Following Patients Home
No, I'm not talking about stalking people. Here in the NHS, it is common practice for therapists who have worked with a patient in the hospital to continue treating that person once he goes home. If you are a hospital-based therapist here, you may spend half of your day actually in the community. There are advantages and drawbacks to this way of working.
The advantages are continuity of care for the patient, exposure to working in the community for therapists, and decreased likelihood of information getting lost or distorted in the handover of care from one provider to another.
There are some disadvantages as well. If a ward is particularly busy, the patients already at home are a lower priority and may not get seen in a timely fashion. The hospital therapists are also part of "Foundation" Trusts, whereas most community services are "Primary Care" Trusts. What this means is that the hospital therapists may not know or have access to other necessary services in the community.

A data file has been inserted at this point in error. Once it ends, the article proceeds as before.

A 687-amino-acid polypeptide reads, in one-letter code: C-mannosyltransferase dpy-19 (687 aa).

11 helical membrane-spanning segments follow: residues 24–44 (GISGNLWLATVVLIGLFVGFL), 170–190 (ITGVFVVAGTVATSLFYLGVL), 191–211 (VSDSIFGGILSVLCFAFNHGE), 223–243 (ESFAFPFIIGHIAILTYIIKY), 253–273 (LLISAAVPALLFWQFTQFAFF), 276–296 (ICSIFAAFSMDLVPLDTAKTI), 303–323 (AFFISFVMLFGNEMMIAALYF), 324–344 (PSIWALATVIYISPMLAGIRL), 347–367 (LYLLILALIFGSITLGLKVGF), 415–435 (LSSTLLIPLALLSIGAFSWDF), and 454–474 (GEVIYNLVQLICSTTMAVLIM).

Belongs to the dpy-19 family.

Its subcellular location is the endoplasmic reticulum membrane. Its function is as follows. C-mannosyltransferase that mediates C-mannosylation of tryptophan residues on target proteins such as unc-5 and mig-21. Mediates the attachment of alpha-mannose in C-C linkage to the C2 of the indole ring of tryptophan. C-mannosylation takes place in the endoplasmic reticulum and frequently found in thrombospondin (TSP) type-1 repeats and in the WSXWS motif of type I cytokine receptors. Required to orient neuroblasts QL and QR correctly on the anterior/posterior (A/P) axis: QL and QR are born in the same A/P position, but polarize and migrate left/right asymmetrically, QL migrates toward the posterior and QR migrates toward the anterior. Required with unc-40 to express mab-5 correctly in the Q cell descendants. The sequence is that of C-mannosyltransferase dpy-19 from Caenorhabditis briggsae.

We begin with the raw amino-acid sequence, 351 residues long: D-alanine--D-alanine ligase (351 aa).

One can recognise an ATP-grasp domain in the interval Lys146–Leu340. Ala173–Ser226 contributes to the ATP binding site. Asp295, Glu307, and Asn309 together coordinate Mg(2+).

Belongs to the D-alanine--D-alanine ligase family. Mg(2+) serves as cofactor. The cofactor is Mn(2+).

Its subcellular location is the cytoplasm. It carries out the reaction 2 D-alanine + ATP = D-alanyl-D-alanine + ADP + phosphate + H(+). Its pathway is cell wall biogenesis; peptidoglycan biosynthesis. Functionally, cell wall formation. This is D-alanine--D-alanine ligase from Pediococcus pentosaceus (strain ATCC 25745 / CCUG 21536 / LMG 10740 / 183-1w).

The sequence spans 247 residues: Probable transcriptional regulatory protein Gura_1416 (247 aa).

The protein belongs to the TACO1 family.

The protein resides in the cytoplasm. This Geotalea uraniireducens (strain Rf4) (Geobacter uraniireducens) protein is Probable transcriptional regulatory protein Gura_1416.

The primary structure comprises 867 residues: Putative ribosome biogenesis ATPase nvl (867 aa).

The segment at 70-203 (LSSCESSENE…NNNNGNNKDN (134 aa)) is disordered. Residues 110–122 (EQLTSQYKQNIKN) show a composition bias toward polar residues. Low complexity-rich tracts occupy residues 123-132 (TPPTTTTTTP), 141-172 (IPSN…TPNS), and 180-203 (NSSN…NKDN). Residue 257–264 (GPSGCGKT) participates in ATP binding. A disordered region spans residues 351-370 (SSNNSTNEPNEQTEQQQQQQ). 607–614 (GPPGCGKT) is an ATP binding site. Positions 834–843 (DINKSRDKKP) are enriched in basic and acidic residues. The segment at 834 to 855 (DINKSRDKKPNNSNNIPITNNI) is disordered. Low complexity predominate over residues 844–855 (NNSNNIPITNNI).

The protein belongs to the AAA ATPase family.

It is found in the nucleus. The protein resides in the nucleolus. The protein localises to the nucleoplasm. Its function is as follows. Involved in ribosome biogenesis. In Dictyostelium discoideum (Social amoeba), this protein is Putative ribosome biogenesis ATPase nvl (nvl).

It is incredibly inefficient to have people leave a ward to provide services outside the hospital, particularly when there are teams in place to handle that workload. Lastly, I have seen cases where patients become dependent on the therapist. The very nature of staying with a patient for too long deprives the patient of growing more independent and autonomous.
It is a practice strongly embraced here and to question draws ire, particularly among occupational therapists. I don't think it is a tradition that works and in this time of NHS revision, should be abandoned.